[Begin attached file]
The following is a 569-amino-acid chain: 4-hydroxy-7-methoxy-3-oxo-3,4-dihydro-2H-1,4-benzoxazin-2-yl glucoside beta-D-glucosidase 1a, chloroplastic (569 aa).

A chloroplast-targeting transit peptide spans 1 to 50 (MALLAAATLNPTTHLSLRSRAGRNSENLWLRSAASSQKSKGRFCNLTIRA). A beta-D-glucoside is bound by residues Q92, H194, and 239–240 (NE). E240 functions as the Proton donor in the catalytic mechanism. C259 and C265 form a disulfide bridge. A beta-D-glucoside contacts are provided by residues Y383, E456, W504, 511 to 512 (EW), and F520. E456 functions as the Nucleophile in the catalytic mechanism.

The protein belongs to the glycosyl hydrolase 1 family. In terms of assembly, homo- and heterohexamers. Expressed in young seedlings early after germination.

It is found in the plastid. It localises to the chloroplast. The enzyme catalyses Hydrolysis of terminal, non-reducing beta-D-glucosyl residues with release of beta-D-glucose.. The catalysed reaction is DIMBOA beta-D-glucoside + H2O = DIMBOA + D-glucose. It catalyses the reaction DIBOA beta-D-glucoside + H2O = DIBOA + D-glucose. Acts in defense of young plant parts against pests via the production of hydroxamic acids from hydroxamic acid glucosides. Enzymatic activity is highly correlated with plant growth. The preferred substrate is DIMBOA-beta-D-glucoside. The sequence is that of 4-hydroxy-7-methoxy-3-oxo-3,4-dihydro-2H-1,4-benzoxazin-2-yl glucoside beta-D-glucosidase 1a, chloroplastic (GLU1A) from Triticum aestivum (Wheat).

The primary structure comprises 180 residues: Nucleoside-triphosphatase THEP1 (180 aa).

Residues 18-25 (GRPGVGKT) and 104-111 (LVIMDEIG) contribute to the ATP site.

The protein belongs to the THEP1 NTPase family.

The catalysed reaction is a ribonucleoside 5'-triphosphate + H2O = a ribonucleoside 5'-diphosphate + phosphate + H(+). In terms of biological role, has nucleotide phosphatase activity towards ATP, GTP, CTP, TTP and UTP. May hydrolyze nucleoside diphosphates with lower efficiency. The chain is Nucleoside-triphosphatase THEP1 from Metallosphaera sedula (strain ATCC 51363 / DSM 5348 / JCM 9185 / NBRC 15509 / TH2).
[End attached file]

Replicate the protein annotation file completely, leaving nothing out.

The following is a 569-amino-acid chain: 4-hydroxy-7-methoxy-3-oxo-3,4-dihydro-2H-1,4-benzoxazin-2-yl glucoside beta-D-glucosidase 1a, chloroplastic (569 aa).

A chloroplast-targeting transit peptide spans 1 to 50 (MALLAAATLNPTTHLSLRSRAGRNSENLWLRSAASSQKSKGRFCNLTIRA). A beta-D-glucoside is bound by residues Q92, H194, and 239–240 (NE). E240 functions as the Proton donor in the catalytic mechanism. C259 and C265 form a disulfide bridge. A beta-D-glucoside contacts are provided by residues Y383, E456, W504, 511 to 512 (EW), and F520. E456 functions as the Nucleophile in the catalytic mechanism.

The protein belongs to the glycosyl hydrolase 1 family. In terms of assembly, homo- and heterohexamers. Expressed in young seedlings early after germination.

It is found in the plastid. It localises to the chloroplast. The enzyme catalyses Hydrolysis of terminal, non-reducing beta-D-glucosyl residues with release of beta-D-glucose.. The catalysed reaction is DIMBOA beta-D-glucoside + H2O = DIMBOA + D-glucose. It catalyses the reaction DIBOA beta-D-glucoside + H2O = DIBOA + D-glucose. Acts in defense of young plant parts against pests via the production of hydroxamic acids from hydroxamic acid glucosides. Enzymatic activity is highly correlated with plant growth. The preferred substrate is DIMBOA-beta-D-glucoside. The sequence is that of 4-hydroxy-7-methoxy-3-oxo-3,4-dihydro-2H-1,4-benzoxazin-2-yl glucoside beta-D-glucosidase 1a, chloroplastic (GLU1A) from Triticum aestivum (Wheat).

The primary structure comprises 180 residues: Nucleoside-triphosphatase THEP1 (180 aa).

Residues 18-25 (GRPGVGKT) and 104-111 (LVIMDEIG) contribute to the ATP site.

The protein belongs to the THEP1 NTPase family.

The catalysed reaction is a ribonucleoside 5'-triphosphate + H2O = a ribonucleoside 5'-diphosphate + phosphate + H(+). In terms of biological role, has nucleotide phosphatase activity towards ATP, GTP, CTP, TTP and UTP. May hydrolyze nucleoside diphosphates with lower efficiency. The chain is Nucleoside-triphosphatase THEP1 from Metallosphaera sedula (strain ATCC 51363 / DSM 5348 / JCM 9185 / NBRC 15509 / TH2).